The project also involved Kurt Thelen, associate professor and extension specialist in the Department of Crop and Soil Sciences at Michigan State University (MSU), who is growing soybeans, corn, canola and switchgrass on two acres of the 110-acre site. The test plots are being established to explore the possibility that the site could produce crops that have the quality and yield for biodiesel production, and could in turn help clean the contaminated soil. "It's a site where you don't want to grow crops for human consumption because it's not really known if the food would be safe for humans or livestock," Gates says. MSU harvested a crop last fall and has been studying it for various characteristics. The oil yield per bushel will be measured and the soil examined to see if there were any changes as a result of its interaction with the vegetation. "Biodiesel production is going to require a significant land base to meet future production expectations," Thelen says. "Using marginal lands or sites that aren't preferable for food crops is a good idea that needs to be explored." The sites also will be analyzed to determine which soil and climatic conditions, cultivation and irrigation processes, and crop varieties will produce the most fuel. "Eventually these oilseeds will be fed into Biodiesel Industries' plant in Detroit for refining into biodiesel," Gates says.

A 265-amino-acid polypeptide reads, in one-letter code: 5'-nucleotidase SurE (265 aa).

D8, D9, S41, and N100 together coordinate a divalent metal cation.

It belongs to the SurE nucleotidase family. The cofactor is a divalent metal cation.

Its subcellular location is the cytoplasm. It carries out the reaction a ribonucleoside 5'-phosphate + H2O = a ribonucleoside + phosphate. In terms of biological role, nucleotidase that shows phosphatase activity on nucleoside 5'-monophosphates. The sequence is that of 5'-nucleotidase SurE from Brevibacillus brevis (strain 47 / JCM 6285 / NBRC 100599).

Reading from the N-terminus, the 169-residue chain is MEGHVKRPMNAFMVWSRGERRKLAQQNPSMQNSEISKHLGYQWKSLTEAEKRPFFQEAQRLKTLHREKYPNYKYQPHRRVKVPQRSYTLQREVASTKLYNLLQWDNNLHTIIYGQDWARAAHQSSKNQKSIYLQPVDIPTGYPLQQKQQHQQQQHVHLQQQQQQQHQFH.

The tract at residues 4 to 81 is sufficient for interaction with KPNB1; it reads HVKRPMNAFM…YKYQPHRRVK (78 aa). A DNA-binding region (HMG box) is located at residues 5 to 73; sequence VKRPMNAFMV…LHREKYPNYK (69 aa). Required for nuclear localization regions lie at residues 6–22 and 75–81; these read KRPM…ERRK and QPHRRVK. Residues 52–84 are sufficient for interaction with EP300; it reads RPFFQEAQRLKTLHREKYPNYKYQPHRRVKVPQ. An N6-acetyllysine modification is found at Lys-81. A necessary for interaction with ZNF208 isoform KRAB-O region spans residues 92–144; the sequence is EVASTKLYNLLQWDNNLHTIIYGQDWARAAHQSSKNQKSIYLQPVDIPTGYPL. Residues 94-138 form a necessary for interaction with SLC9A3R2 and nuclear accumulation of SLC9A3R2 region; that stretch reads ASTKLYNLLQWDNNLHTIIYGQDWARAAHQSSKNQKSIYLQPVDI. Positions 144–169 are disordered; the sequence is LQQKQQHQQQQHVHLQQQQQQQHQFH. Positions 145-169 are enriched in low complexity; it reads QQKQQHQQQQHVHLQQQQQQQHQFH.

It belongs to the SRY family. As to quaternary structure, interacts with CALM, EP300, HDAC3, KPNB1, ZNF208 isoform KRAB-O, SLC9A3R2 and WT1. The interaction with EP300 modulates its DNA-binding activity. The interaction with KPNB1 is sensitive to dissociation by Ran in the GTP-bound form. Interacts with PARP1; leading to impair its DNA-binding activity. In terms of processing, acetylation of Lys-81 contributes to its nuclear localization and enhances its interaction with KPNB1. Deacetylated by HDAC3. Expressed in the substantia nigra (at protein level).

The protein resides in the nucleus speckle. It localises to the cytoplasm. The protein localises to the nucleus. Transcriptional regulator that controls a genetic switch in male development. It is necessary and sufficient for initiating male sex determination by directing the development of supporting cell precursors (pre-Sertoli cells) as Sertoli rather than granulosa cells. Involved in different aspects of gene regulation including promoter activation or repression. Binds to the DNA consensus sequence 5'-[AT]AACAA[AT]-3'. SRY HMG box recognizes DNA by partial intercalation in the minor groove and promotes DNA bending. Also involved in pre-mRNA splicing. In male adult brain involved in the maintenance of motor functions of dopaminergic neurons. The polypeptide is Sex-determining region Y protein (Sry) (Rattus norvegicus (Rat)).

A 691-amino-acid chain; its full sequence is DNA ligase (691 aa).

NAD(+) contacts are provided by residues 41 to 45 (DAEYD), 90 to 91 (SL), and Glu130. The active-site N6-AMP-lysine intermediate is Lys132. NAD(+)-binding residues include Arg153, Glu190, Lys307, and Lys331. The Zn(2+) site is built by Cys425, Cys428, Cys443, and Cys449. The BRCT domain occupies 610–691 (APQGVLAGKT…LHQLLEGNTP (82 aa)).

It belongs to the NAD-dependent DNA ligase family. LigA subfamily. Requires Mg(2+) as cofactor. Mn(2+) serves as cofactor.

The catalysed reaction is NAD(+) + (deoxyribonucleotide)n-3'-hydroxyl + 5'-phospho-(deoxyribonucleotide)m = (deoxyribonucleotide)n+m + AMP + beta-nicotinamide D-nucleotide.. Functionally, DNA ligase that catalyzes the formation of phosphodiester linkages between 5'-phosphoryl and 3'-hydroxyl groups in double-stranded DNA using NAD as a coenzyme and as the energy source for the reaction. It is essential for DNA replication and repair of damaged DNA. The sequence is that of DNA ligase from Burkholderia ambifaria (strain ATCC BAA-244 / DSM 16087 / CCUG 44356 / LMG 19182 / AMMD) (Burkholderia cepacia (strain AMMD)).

Russell Teall, president and founder of BI says a small amount of oil was produced from those crops but not quite enough to make any biodiesel. "These were very small test plots, but considerably more acres [for energy crops] are under development," he says. BI, which established production in 2001 using its own process technology, broke ground on a 10 MMgy plant in mid-May at the Detroit site. The company knows that new and innovative feedstocks will be necessary to grow the industry as biodiesel demand increases. The company is excited to work with DaimlerChrysler and the state-funded NEC to utilize crops grown on brownfield sites to make methyl esters a fuel staple in the Motor City.

Enter Renewable Fuels Research
The NEC is in Tech Town, Detroit's entrepreneurial high-tech center, which is in the shadow of the auto industry's manufacturing stronghold. "This is right in the area where Cadillacs and Corvettes were designed and next to Henry Ford's original Model-T assembly line," Teall says. "NextEnergy's entire focus is to bring Detroit into the 21st century with enhanced propulsion systems, fuels, etc." NEC is a state-of-the-art, 45,000 square-foot facility dedicated to an alternative fuels testing program aimed at increasing the infrastructure, quality and distribution of hydrogen fuel cells, biodiesel and ethanol, among other renewable fuels. "We've worked with NextEnergy on other types of projects, such as testing with fuel cells and on various renewable fuels," Gates says. "Now Biodiesel Industries will be able to supply NextEnergy with the biodiesel needed for their research and development.